Monday, 18 July 2011

Win Win

Its official, Tom McCarty is now high on my favourite directors list. How is it possible for one director/writer to follow up one of my most loved independent American movies The Station Agent (2003) with the almost equally brilliant The Visitor (2008) and maintain the same high quality with his third film Win Win (2011).

All three films deal basically with human relationships, in The Station Agent we are introduced to three characters. Fin McBride (Peter Dinklage) a loner with a passion for trains who on the death of his friend and employer inherits an abandoned train depot in the middle of nowhere, but his peace is shattered when he discovers that the owner of the hot dog van parked next to his new home, Joe Oramas, (Bobby Cannavale) has an insatiable hunger for conversation. The third person in this very moving comedy drama is Olivia Harris (Patricia Clarkson) a distracted artist who is still trying to cope with the sudden death of her young son two years earlier.  Three people who on the surface have nothing in common but are entwined together into a credible friendship by the McCarthy’s BAFTA award winning screenplay.

In The Visitor McCarthy deals with the stark realities of the US immigration system when Walter Vale, an economics professor, discovers a young couple living in his flat when he travels to New York City on college business. The pair, unaware that they have been illegally renting it, are allowed to stay, with Walter striking up a friendship with Tarek, who shortly after gets detained as an illegal immigrant. Matters get increasingly emotionally involving for Walter when the detainees mother arrives. For his role as Walter, Richard Jenkins was quite rightly nominated for Best Actor in the 2009 Academy Awards.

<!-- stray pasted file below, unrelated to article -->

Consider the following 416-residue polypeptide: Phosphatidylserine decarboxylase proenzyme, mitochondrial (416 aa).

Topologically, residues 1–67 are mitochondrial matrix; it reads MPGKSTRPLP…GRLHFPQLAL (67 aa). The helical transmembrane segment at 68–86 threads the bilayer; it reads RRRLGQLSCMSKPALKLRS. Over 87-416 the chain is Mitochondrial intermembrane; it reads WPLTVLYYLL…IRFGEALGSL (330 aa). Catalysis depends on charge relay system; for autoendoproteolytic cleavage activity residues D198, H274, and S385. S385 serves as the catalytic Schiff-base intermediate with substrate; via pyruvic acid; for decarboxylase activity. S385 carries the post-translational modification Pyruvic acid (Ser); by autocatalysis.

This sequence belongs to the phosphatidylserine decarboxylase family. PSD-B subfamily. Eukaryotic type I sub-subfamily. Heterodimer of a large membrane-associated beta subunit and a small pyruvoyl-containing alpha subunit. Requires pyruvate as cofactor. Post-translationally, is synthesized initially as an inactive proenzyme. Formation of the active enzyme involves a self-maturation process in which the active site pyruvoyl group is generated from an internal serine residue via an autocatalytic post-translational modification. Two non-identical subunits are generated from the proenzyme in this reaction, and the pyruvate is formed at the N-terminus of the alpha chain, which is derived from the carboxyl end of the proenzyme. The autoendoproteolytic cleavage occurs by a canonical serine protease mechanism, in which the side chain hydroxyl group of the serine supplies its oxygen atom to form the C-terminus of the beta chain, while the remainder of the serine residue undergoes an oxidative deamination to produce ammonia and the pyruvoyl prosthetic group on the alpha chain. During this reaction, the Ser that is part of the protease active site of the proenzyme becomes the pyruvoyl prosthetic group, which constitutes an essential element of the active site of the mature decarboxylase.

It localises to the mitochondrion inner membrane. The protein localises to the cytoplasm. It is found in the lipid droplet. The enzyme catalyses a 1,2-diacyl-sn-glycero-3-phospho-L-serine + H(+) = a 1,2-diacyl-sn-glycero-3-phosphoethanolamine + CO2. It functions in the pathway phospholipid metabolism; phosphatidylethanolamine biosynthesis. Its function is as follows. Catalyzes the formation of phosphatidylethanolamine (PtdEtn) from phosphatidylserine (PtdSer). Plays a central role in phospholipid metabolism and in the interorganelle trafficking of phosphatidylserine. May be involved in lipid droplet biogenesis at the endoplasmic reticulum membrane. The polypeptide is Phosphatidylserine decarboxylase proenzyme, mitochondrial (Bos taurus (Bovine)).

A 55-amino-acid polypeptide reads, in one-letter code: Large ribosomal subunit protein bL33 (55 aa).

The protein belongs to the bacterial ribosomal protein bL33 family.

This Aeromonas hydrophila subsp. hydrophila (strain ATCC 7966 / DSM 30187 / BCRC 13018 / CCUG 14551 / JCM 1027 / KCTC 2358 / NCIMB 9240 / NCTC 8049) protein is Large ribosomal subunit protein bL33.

The coach at work.
For his third film McCarthy has written and directed a simple affecting story of decent people that can at a divisive time in their lives act out of self-interest. Win Win (2011) elicits great humour from what can only be described as everyday situations. Mike Flaherty, convincingly played by Paul Giamatti, is a struggling small town New Jersey lawyer and the coach of the local high schools failing wrestling team. In order to improve his finances he agrees to become the legal guardian of Leo Poplar (Burt Young) a wealthy new client with early stage dementia and apparently no self-admitting relatives. But instead of allowing Leo to stay in his own home Mike places him in the 
local care home pocketing the fee for his upkeep. Its not all bad news when Leo’s 16-year old grandson Kyle (Alex Shaffer in his debut role) turns up to stay with his granddad, having given up on his mother who is in drug rehabilitation and her abusive live-in boyfriend, he turns out to a youth wrestling champion with whom Mike and his two fellow coaches (Bobby Cannavale and Jeffrey Tambor) hope than can turn around the fortunes of their rather dire wrestling squad. The every more familiar Amy Ryan gives great support as Mikes long suffering but compassionate wife Jackie. Maybe not quite as life affirming as his first film but still an exceptional example of American independent cinema.

No comments:

Post a Comment